In yet another sign of the coming Apocalypse, Top Men over at the ICM Registry have come up with a porn-only search engine, SearchXXX. The ICM Registry are the folks who brought us the .xxx domains in the first place, for use by websites whose primary focus is to enlighten mankind on the infinite variations of the "horizontal tango", or as we might say in the auld country: "hochmagandy". CNET
In a set of circumstances that would not be out of place in an Indiana Jones movie, a Buddhist statue that was brought to Germany by a Nazi archaeological team in 1939(!) has turned out to be an actual heavenly body. The representation of Buddhist deity Vaiśravana was itself apparently carved from a meteorite fragment - probably from a known meteorite that crashed to Earth between 10-20,000 years ago. It's thought that the people who used the meteor were likely aware of it's origins, thinking perhaps that metal from the sky would be a most fitting material with which to honor the subject. NewScientist
The IEEE (Institute of Electrical and Electronics Engineers) - who one would hope might know better - apparently had 100,000 passwords laying around on an ftp server's log files in plain text form. A Romanian researcher found them and informed the IEEE folks who took corrective action. Kind of discouraging when an entity that would certainly be considered by most as "tech savvy" presides over such a fustercluck. Compromised IEEE members span practically every continent, with
particularly high concentrations in the US, the UK, India and China. Of
the 99,979 unique accounts exposed, 271 of them were "secured" with the
password "123456," the second most used password was "ieee2012," while
the third was "12345678."
Wait, what? TechSpot
You can't afford to buy a "nice computer", so you go to the local rent-to-own store and sign up. What you didn't know and were not told that in some cases the rental companies had software in place that could perform some rather skeevy tricks, in the name of making sure you kept up with your payments. By activating "Detective Mode" on the computers of (presumably) delinquent customers, all manner of data could be gathered: Data gathered by DesignerWare and provided to rent-to-own stores using
Detective Mode revealed private and confidential details about computer
users, such as user names and passwords for email accounts, social media
websites, and financial institutions; Social Security numbers; medical
records; private emails to doctors; bank and credit card statements; and
webcam pictures of children, partially undressed individuals, and
intimate activities at home.
I understand the motivation on the part of the stores, but come on people - what w…
I have noticed several articles (examples here and here) primarily based around comments from Intel head honcho Paul Otellini that Windows 8 is "not ready" for release. While that could be true - and Lord knows have seen examples from Apple, Microsoft and others in the past about slightly-better-than-beta-quality products being released as 1.0 software (Windows Vista and the first version of Mac OS X come to mind) - it seems most people who have worked with Windows 8 thus far are saying pretty positive things about the overall performance - fast, smooth, etc. It's not entirely clear from the reports I've see what Mr. Otellini is specifically referring too.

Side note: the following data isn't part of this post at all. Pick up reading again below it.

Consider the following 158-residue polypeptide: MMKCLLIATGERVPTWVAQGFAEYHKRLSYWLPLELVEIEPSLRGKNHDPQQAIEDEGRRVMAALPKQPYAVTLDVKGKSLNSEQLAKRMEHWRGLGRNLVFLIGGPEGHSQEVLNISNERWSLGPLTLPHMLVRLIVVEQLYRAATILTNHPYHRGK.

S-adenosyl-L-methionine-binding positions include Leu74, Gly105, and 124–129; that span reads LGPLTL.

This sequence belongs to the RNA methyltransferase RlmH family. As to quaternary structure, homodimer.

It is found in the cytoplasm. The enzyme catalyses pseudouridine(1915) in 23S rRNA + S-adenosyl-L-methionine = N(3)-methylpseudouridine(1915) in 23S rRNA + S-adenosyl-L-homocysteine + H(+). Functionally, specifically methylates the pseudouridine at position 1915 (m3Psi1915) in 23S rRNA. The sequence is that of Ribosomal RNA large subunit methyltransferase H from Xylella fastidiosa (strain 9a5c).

The complaints I have seen (disregarding the Metro/Modern UI interface, which I personally dislike) are that the Apps are a bit hinkey and there are only a very few of them. I doubt that would overly concern Intel at this stage though, those should come along in due course. The comments were made at a private co…
Google CEO Sergey Brin said he thinks autonomous (self-driving) cars will be a reality for us ordinary folks within 5 years. Google has been beavering away at this admittedly odd-sounding concept for some time, and has already racked up over 300,000 miles on public roads without any accidents, but not without the need for driver intervention on a couple of occasions. This is something that Brin does not shy away from - possible mechanical malfunctions, software problems and so on are being explored and fretted over. Two US states - Nevada and more recently, California - have already made the first steps in allowing these vehicles to operate on their roads, but obviously a lot of legislation will be forthcoming before such a grand scheme can be fully realized on a large scale. I myself believe that the hardware and software will be ready within the 5 year window, I'm just not entirely sure I will be... ComputerWorld
The Incredible Hulk is one of those comic book characters that must be particularly difficult to translate into a live action setting. Apart from being a fairly ridiculous premise, just the physical realization of a large green humanoid thing must be a daunting proposition - and yet, we keep plugging away at it. The original "TV Hulk", with the big green version played by Lou Ferrigno, looks quaint now, but I can recall seeing the pilot show with Dr. Banner (the late Bill Bixby) "hulking out" unexpectedly while trying to fix a flat tire in the rain - it was pretty cool and rather startling.